The page you requested has moved and you've automatically been taken to its new location.

Please update your link or bookmark after closing this notice.

Skip to content U.S. Department of Transportation/Federal Highway AdministrationU.S. Department of Transportation/Federal Highway Administration
Office of Planning, Environment, & Realty (HEP)

Non-Regulatory Supplement - Federal-Aid Policy Guide, Transmittal 35

Attachment: Advisory Guidelines for Implementation of the Junkyard Control Program

Federal-Aid Policy Guide
February 16, 2006, Transmittal 35
NS 23 CFR 751
  1. It is advisable that States establish a system of priorities in the control of nonconforming junkyards. Principal objectives should be (1) to recycle or dispose of junk that is not usable as stock-in-trade in the owner's ongoing business; (2) wherever feasible or practical, to effectively screen from sight the remaining junkyard; and (3) as a last resort, relocate the remaining junkyard to a non-visible site at a conforming location, preferable in an industrial area.

  2. In general, inventory that is not usable as stock-in-trade in an ongoing business should be recycled to the extent that this is necessary to achieve effective control of a given junkyard. It is not intended that a junkyard’s entire dead inventory be recycled if this is not a necessary part of the plan of operations.

  3. Situations which should be considered impractical to screen and should be removed for disposal or recycling:

    1. Abandoned or discontinued junkyard establishments.

    2. Vacant land which has become a dumping ground for abandoned junk.

    3. That portion of a junkyard which contains inventory having no economic or resale value to the owner. This may be accomplished by removing such inventory and, where necessary, relocating the remaining inventory to a storage area on the property which is screened or screenable.

    4. Junkyards which will be terminated within a 5-year period. This would include junkyards subject to termination clauses in local zoning ordinances, junkyards located in a proposed improvement project, and those situations where the junkyard owner intends to go out of business.

    5. Where the junkyard, at its location, is a hazard to public safety or health under State law.

    6. Where it can be shown that the benefits of screening are far outweighed by the benefits of removal, taking into account community preferences, existing land uses in the area, traffic conditions, planning, aesthetics, cost, zoning, etc.

    7. Where a junkyard owner volunteers all or a substantial portion of the junk on his property for removal.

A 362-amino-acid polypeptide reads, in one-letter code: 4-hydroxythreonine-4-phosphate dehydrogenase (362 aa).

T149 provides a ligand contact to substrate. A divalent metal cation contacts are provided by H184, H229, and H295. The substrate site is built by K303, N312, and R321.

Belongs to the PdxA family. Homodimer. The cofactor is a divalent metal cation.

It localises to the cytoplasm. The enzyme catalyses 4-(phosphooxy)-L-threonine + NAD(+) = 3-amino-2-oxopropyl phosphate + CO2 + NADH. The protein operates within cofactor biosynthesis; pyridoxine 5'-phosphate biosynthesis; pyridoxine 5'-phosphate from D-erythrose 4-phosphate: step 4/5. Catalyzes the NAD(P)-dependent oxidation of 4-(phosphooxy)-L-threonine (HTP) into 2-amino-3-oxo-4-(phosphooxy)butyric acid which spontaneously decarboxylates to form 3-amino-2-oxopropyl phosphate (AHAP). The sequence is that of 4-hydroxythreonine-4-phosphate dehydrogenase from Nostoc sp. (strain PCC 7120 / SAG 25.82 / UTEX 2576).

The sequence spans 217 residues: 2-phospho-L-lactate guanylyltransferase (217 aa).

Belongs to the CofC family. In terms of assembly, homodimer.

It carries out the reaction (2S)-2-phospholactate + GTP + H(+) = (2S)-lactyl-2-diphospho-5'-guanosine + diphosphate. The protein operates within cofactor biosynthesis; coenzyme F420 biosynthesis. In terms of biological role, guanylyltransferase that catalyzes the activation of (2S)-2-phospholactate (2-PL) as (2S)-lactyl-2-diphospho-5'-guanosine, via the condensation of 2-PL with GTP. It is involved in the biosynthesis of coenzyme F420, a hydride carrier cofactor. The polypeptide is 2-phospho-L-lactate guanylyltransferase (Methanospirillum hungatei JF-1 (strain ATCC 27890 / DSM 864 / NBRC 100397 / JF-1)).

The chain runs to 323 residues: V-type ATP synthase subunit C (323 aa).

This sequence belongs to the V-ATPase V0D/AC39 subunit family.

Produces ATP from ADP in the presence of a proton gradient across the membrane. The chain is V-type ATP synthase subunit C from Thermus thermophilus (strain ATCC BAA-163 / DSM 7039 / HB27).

8. Where the topography of the land will not permit adequate screening.

    9. Where screening would block out a scenic vista or other significant landmark.

  4. Screening should be relatively maintenance free, and it should be as compatible with the general areas as possible. Climate, soil conditions, extent of land area available, types of interest which may be required, and the availability of materials are pertinent factors.

  5. Consideration should be given to all means of accomplishing effective screening. Each site should be judged on its own characteristics. It may be desirable to develop several alternative schemes for the screening of a site considering the visual effect, economy, and feasibility. Use of existing "natural" screens should be given high priority.

  6. Alternative types of screening:

    1. Use of Plant Material. Planting of trees, shrubs, etc., of a sufficient size and density to provide year-round effective screening. Plants should be selected to complement the existing highway and adjacent land use environmental conditions.

    2. Earth Grading. Construction of earth mounds, graded, shaped, and planted to a natural appearance, to block visibility.

    3. Architectural Barrier. Utilization of fences, walls, or other structural elements.

    4. Relocation on Site. The relocation of scrap inventory on site to utilize an existing natural screen or screenable portion of the site.

    5. Combination. The utilization of any of the above types or combinations to achieve effective screening.

  7. Acquisition of screening rights outside the normal highway right-of-way lines by temporary easement or right of entry is encouraged so that screening ownership will become that of the junkyard owner by reversion or bill of sale. In this manner, the responsibility for maintenance becomes that of the owner and may be controlled by the State under its police power authority provided by the State's compliance law. If adequate land area to accommodate the screen outside the highway right-of-way is not available, very costly, or otherwise not feasible to acquire, the State should consider providing a screen within the right-of-way.

  8. Where screening is to be used, it is highly desirable to have a qualified landscape architect prepare or review the plans.

Updated: 9/5/2014
HEP Home Planning Environment Real Estate
Federal Highway Administration | 1200 New Jersey Avenue, SE | Washington, DC 20590 | 202-366-4000